This will not be an easy birth for us.

Comments

Unknown said…
Thanks for this Michael... I was just doing some teaching for CYM on this. I do wonder about the extremes of 'consumerism' and 'biblicism' in people's approaches to future forms of church. Stephen Bevan's "Models of contextual theology" is still useful in teasing out the options. But I often return to the need to listen to God, (1) as He is at work speaking within the culture beyond the church; and (2) speaking within the church community inspired by Scripture. I often find that (1) challenges (2) and that (2) is easier said than done even in charismatic circles. Look forward to hearing what happens for you all!
Cheers for this Andy. I'm increasingly convinced that prayer and discernment are vital for the life of the Church generally, and for our concrete church communities. It is a difficult way of life to master though, the temptation to "do" something can overwhelm the call to wait on God. We are learning that together at the minute - it's a learning curve in many ways, but we shall overcome! M

Popular posts from this blog

David Clough on Barth

For those who are interested, here  is an interview with Professor David Clough from earlier this year on the subject of Barth's theological development. It has recently made its way online...alas, the interviewer (me!) has been edited out. The interview was for a new DVD Interactive Multimedia Timeline created  by R ev. Dr Tim Hull at St John's College Nottingham. Several high quality scholars agreed to be interviewed, including Dr Karen Kilby, Dr Ben Fulford, Professor Antony Thiselton, Professor David Fergusson, and several others forthcoming. David Clough is Professor of Theological Ethics at Chester University, UK, and wrote his doctoral thesis on the interpretation of Barth's ethics. It was published in 2005 as, Ethics in Crisis: Interpreting Barth's Ethics (Aldershot: Ashgate, 2005).

Godpod and theological resources

I have had a great evening listening to a whole stack of theological podcasts from St Paul's Theological Centre, London, UK. There are over 60 podcasts available from the St Paul's website or on iTunes that cover a whole range of topics in Christian ethics, spirituality, systematic theology, history, Christian biography etc.with experts from across UK. The format is pretty simple: a three way discussion between Dr Jane Williams, Revd Dr Mike Lloyd, Revd Dr Graham Tomlin and a special guest or two each session (I've listenind to Prof. Nigel Biggar, Prof. NT Wright, Dr David Hilborn, Prof. Andrew Walker, Prof. Alister McGrath, and a hosts of others so far). Each lasts a bit less than an hour, but there's plenty to think about and chew over. If you're looking for some really good input, and some fun theological discussion from leading evangelical thinkers, then head over to St Paul's Centre and their Godpod page.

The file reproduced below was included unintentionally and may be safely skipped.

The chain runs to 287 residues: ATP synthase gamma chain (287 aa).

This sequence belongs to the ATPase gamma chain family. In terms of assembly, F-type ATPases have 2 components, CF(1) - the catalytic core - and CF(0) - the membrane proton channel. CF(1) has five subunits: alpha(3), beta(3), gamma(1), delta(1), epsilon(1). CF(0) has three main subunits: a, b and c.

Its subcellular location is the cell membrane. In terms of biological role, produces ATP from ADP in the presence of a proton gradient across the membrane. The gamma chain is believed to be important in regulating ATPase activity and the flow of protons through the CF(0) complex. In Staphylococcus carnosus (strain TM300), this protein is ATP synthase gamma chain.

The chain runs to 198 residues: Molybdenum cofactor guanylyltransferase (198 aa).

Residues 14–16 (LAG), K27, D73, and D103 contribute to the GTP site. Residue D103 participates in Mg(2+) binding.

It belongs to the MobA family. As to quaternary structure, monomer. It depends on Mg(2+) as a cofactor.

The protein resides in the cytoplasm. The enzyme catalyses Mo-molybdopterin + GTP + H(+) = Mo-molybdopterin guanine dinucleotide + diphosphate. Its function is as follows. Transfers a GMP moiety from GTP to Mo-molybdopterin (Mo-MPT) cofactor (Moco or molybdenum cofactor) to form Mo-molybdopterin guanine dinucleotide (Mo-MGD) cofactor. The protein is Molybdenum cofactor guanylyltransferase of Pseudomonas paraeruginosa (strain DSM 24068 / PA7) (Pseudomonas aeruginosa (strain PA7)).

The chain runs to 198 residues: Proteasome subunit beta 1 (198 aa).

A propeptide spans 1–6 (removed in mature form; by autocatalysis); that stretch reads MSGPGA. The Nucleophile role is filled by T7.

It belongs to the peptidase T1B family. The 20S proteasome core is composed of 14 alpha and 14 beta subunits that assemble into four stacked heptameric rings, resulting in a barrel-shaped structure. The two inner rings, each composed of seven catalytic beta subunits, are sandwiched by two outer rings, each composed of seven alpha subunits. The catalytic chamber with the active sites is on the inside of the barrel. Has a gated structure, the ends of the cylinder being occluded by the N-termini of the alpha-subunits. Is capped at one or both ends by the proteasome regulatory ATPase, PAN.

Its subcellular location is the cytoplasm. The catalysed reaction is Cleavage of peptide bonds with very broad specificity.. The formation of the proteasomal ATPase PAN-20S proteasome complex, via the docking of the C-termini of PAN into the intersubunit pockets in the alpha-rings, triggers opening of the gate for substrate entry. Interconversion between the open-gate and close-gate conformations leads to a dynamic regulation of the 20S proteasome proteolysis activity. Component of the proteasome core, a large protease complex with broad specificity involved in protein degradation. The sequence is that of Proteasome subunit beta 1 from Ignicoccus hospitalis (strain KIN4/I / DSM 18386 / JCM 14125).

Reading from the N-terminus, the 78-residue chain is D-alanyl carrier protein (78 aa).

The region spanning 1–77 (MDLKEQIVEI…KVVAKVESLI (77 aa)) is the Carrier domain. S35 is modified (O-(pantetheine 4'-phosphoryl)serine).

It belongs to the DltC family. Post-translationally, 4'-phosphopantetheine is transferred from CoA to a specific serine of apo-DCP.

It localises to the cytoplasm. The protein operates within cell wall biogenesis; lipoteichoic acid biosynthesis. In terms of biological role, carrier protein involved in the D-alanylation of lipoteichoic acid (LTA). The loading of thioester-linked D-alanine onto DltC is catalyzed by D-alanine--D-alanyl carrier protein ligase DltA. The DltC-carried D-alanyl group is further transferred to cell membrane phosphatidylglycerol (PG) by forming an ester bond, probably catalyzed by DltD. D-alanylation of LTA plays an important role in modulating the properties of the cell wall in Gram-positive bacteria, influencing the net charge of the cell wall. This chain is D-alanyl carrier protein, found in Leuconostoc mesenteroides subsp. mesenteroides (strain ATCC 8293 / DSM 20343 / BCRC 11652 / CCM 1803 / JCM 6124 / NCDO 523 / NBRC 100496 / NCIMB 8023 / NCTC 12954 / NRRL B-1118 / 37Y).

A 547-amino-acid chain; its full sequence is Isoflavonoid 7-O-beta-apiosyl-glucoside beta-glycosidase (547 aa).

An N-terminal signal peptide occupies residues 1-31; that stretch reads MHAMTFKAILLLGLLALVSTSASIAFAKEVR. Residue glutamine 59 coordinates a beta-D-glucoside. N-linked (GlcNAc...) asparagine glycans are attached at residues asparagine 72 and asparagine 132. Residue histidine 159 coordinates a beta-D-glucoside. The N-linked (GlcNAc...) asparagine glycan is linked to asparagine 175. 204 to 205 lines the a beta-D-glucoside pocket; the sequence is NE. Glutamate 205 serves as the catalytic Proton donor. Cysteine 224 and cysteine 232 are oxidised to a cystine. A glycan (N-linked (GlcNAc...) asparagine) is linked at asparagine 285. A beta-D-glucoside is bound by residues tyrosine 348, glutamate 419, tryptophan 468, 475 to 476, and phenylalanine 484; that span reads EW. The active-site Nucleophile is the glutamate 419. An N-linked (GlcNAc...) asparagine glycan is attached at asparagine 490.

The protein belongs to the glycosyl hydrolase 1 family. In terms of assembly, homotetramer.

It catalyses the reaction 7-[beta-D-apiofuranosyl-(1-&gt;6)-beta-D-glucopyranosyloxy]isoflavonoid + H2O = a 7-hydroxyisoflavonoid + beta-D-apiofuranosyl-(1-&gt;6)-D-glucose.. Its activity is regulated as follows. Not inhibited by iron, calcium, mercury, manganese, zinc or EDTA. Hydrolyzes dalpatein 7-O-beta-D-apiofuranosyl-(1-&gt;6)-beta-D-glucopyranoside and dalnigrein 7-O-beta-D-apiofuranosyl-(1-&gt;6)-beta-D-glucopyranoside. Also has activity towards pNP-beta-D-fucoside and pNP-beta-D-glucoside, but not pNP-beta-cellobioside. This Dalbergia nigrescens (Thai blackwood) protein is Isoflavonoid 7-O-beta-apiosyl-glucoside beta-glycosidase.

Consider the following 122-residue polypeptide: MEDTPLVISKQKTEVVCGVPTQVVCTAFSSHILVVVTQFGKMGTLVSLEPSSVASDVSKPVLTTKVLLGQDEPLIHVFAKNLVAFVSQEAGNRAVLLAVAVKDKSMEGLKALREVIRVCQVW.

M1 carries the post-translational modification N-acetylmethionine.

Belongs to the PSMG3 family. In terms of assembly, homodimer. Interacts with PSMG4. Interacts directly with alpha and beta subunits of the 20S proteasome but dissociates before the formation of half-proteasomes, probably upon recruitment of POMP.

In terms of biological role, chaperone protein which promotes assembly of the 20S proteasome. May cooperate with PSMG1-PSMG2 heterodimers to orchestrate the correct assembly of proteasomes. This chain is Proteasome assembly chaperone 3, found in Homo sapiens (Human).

What Do You Call a Group of Theologians?

I think the answer should be "an argument", but perhaps that's unfair. I can test my theory this next week, which sees the start of the annual Society for the Study of Theology (UK) conference on the theme of Holy Writ? (The question mark is very suggestive). It looks really good, and the list of plenary speakers is great: Alex Samely (Manchester); Morwenna Ludlow (Exeter); Henk van den Belt (Amsterdam); Walter Moberly (Durham); Anthony Thiselton (Nottingham); Hugh Pyper (Sheffield). The conference lasts several days and is convening this year at York University. I hope to be able to blog a few thoughts from the conference and some info about the plenary sessions, but I shall be presenting a paper at one of the themed seminars on Wednesday afternoon on the interpretation of Barth's ethics of responsibility so may be a bit distracted until then. So watch this space for more info...